Thursday, October 23, 2014

Wes Craven's New Nightmare (1994)

Wes Craven's New Nightmare (USA, 1994) - Color, Director(s): Wes Craven
MPAA Rating: R
[UK: 15]
Approx. 112 min.

Z-rating: 3 stars out of 5

Cheese Factor: 1 stars out of 5

Like true evil, Freddy never dies and always finds a way to come back. This marks Wes Craven's return to the franchise that he created, even though he's had no involvement since the first film. Craven tries an unconventional approach with this sequel. Instead of adding to the continuity of the films, New Nightmare is told from the aspect of Heather Langenkamp's life. The movie opens on the set of Wes Craven's new Nightmare movie. Heather, her husband, and their child are watching from behind-the-scenes. Freddy's mechanical prop hand comes to life and kills two of the special effects guys but it turns out to be nightmare Heather Langenkamp is having. She wakes up in the middle of an earthquake and rushes to check on her son. Miko Hughes (Pet Sematary, Kindergarten Cop) plays her son, Dylan.

Following the last film where Freddy Krueger's character dies, Heather's been getting nightmares about him. As weirder and weirder things start happening, it seems that Freddy might be breaking out into the real world. After paying a visit to Wes Craven, Heather finds out that he's also been having strange nightmares and he's writing the script for a new Nightmare film based on those nightmares. As it happens, "Freddy" is an ancient evil that lives for the murder of innocents but can be trapped from time to time by storytellers. This evil has taken many forms over the years but in the last 10 years, it's been trapped in the Nightmare on Elm Street series as Freddy Krueger.

I remember renting this movie and watching it with my sister. The whole concept of this movie taking place in "real life" where Robert Englund was the actor and came out on the talk show in character make up, just went way over my head as a kid. I didn't understand how I could be watching a Nightmare on Elm Street movie where Freddy wasn't really Freddy for a majority of the movie. I really hated this movie with a passion at that age, the concept of the film was just too hard for me to swallow and I was so disappointed that my night was wasted. I can revisit this film now and appreciate how clever Wes Craven was trying to be with the story. For me personally, I would've rather seen a movie that takes place within the Nightmare universe. Between that and the disappointment I felt as a child, this is probably my second least favorite entry into franchise (Still a step above A Nightmare on Elm Street 2: Freddy's Revenge).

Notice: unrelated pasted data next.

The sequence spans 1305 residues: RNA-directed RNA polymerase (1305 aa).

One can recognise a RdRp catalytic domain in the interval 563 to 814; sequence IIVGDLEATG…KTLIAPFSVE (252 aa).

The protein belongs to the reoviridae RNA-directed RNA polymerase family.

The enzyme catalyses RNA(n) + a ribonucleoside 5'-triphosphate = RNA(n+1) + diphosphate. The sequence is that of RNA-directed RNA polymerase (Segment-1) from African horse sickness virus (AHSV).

Nudity: No nudity since this isn't a conventional movie, it's supposed to take place in "real life."

Gore: The kills in this movie are a lot more tame, it's not Freddy killing people in their dreams. Most of them are people getting stabbed in the throat or chest. The best kill in the movie was Tracy Middendorf as Julie, the babysitter. She's in the room with Dylan when he falls asleep and Freddy crosses over into out world. They used another rotating room for her death as Freddy drags her up the wall and across the ceiling, in reference to Tina's death in the first film. This was Tracy's film debut and she was absolutely GORGEOUS in it.

Awesome: There were a lot of references to the first film. Heather Langenkamp says a couple of her famous lines like, "Screw your pass" and "Whatever you do, don't fall asleep." Heather also gets a gray streak in her hair like Nancy in the first film. The sticky stairs make a return towards the end of the film too. Some of the cast from the original appears too, like John Saxon who plays himself and Lin Shaye who returns as a nurse. Bob Shaye, CEO of New Line Cinemas, also makes an appearance as himself. Overall, not a bad movie, but still one of my least favorite in the franchise.